Fraudster arrested in West Yorkshire seven years after entering UK illegally adopted fake identity to set up his own construction company earning £4,000 a month
A man who entered the UK illegally and used fake documents to set up his own construction company told immigration officers he was able to earn £4,000 a month.
Bilbil Qenani used a range of false passports, driving licences and identity cards in a number of different nationalities for more than seven before he was arrested during a Home Office investigation into an Albanian organised crime group.
A court heard Qenani took on an alias and set up his own business - Qenani Construction - which enabled him to obtain work in the building industry.
The 25-year-old used fake documents to obtain a national insurance number and even managed to return home to Albania before getting back into the UK undetected.
Leeds Crown Court heard Qenani and another man, Albert Kellezi, were arrested as part of an investigation by the Home Office and Regional Organised Crime Unit into an organised crime group.
Bashir Ahmed, prosecuting, said it was believed the defendants were involved in supplying false identity documents in order to assist others to enter the UK illegally via Ireland.
As part of the investigation officers executed a search warrant at a flat on Blackmoorfoot Road, Huddersfield, on April 28 this year.
As the officers were trying to gain entry to the flat Qenani was seen to drop a small bag out of a window onto a ledge below.
The bag was recovered and contained documents including passports, identity cards and driving licences.
A bag containing 13 passports with Qenani's photograph was also found.
Some of documents were recovered had Kellezi's photograph.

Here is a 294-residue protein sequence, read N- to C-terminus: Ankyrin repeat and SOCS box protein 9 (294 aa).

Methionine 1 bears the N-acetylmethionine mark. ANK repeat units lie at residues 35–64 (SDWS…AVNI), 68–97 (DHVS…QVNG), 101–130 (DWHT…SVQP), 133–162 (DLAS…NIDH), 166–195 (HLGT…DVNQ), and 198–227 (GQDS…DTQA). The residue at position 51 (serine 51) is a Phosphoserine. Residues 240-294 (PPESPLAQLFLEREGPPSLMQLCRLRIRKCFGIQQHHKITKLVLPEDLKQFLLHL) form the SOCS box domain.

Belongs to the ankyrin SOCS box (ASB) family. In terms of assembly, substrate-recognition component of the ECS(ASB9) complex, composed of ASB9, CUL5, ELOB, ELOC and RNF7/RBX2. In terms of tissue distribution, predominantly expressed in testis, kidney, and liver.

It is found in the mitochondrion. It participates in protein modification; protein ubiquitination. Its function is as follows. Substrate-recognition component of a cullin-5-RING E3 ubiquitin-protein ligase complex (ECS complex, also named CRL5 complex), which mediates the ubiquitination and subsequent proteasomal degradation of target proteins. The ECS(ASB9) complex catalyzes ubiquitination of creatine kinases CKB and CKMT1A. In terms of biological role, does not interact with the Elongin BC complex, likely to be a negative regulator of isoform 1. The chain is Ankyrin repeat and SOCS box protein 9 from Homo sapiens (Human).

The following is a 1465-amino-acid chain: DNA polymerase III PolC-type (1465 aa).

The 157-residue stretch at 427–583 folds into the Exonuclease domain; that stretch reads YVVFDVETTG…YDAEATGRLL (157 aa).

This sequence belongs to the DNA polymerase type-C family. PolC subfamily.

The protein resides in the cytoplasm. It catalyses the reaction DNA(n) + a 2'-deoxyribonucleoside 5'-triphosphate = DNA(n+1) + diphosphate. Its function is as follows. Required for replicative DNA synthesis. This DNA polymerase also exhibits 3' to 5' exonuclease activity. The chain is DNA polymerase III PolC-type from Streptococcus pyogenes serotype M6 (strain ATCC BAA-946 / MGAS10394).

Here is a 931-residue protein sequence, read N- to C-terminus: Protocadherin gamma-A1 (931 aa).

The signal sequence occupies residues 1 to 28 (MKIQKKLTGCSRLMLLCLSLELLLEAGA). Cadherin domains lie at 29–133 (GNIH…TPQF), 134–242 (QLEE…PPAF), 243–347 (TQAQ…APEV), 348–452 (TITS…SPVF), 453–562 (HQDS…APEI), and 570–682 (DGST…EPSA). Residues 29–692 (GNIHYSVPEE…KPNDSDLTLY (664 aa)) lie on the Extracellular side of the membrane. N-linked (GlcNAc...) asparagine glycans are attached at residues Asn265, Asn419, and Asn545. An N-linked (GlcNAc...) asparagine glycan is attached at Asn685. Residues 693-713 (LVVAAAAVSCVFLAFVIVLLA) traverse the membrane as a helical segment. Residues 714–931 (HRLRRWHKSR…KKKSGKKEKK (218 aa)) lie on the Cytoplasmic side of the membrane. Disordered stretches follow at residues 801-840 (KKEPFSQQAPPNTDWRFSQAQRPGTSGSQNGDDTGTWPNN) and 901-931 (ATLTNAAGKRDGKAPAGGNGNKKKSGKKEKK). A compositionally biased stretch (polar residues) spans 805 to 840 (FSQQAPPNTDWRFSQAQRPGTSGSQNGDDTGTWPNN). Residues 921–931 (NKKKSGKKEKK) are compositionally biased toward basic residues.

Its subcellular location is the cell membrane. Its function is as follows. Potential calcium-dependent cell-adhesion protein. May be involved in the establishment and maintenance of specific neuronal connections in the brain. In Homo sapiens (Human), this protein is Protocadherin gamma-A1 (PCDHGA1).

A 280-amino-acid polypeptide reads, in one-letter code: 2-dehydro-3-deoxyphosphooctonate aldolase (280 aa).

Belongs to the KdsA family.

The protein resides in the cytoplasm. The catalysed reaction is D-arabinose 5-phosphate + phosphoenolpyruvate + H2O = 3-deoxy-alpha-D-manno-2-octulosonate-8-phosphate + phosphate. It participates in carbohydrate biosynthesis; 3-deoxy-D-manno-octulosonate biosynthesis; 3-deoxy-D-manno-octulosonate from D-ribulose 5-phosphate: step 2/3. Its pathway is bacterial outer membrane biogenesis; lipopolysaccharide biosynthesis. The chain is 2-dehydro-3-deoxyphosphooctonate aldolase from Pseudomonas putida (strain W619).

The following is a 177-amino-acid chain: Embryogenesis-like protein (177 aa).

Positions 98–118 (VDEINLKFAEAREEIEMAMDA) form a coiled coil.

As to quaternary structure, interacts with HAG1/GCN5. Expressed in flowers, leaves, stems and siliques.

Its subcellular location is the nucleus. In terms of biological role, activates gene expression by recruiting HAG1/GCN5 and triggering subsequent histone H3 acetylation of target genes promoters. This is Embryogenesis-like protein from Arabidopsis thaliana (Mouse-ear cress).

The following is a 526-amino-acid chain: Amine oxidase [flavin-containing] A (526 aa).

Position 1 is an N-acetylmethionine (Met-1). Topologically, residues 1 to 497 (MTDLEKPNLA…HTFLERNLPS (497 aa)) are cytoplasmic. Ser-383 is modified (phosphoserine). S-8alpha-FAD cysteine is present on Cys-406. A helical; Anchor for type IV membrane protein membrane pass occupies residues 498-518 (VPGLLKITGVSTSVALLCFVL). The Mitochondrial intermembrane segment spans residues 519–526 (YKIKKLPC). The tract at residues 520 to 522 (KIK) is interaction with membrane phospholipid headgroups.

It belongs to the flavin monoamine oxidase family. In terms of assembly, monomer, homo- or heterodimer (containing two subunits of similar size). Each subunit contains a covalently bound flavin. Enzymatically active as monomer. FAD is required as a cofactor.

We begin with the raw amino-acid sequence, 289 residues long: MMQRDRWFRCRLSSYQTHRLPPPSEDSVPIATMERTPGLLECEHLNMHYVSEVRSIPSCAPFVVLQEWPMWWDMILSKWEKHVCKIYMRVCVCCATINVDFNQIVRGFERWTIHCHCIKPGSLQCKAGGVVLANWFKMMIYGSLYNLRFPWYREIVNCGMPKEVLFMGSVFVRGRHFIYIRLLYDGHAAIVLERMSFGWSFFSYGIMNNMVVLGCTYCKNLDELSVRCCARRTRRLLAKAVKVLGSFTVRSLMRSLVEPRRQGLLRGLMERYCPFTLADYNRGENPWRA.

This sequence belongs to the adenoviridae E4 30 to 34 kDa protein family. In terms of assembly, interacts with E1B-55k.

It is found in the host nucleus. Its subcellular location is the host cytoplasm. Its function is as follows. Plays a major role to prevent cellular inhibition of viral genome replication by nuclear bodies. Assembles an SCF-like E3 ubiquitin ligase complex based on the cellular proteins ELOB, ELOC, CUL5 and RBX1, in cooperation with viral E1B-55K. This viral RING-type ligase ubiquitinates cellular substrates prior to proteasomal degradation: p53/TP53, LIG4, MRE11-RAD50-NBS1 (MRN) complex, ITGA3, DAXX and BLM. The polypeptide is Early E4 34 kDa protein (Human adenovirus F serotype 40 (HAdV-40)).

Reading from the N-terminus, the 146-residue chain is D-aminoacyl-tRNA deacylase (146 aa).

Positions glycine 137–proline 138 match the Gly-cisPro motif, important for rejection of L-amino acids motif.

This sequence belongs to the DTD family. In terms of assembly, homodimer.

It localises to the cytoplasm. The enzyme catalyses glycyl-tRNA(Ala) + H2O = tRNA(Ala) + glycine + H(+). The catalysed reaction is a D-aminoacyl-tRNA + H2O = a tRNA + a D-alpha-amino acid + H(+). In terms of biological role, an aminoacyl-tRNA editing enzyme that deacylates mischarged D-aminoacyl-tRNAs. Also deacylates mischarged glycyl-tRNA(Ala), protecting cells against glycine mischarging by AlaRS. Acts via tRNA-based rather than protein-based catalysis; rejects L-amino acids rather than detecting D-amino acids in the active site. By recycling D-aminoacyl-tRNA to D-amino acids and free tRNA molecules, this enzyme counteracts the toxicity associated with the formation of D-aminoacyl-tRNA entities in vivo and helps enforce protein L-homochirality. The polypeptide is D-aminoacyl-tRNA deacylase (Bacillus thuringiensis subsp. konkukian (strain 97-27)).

Kellezi told the search officers that he would be able to tell them which documents were genuine and which were fake.
A UK driving licence and an Italian identity document was also found in Qenani's name.
Documents in the name of another Albanian national currently being prosecuted for immigration offences were seized.
Mr Ahmed said Qenani had been using the alias Davide Mapelli since 2017.
He used that name to register as the director of Qenani Construction.
The business has links to addresses in Luton and Kent.
Qenani's phone was seized and contained messages relating to arrangements for the illegal entry of others into the UK.
Qenani claimed the cash was not his but belonged to his cousin.
During an interview with immigration officers he admitted entering the UK illegally in 2013.
Qenani said he went back to Albania six years later before returning to the UK, using a false document to get from Dublin to Liverpool in 2019.
Qenani said nine of the fake documents belonged to him.
He admitted using them to assume the identity of Davide Mapelli.
He also accepted using fake documents to obtain a national insurance number, mobile phone contracts and motor insurance as well as setting up the construction company.
The prosecutor said: "He said it was easy to earn around £4,000 per month in the UK and that some of the documents seized were to get some of his cousins in to the UK."
Kellezi was interviewed and told the officers he had entered the UK illegally in 2019.
The 28-year-old said he had been working cash-in-hand as a tiler in the Huddersfield area.
Kellezi accepted purchasing fake identity documents from an unknown man in London.
Qenani pleaded guilty to 16 counts of possessing or controlling identity documents with intent, fraud and entering the UK without leave.
Kellezi pleaded guilty to 16 counts of possessing or controlling identity documents with intent and entering the UK without leave.
Mr Bergenthal said Qenani had also been training to be a plumber.
The barrister said Qenani initially entered the country on the back of a lorry in 2013.
He added: "In essence, he is a man who was working and using the identity documents in order to enable himself to work in this country."
Qenani was jailed for 32 months.
Judge Simon Batiste said: "You are a man who has been in the UK for approximately seven years and have been using these documents and multiple identities to enable you to work and carry out activities, including flying back to Albania.
"These offences, given the nature of them and the way you flouted the immigration controls, calls for a significant custodial sentence."
Kate Riekstina, for Kellezi, said her client had also committed the offences in order to obtain work so he could support his family.
Kellezi was jailed for eight months.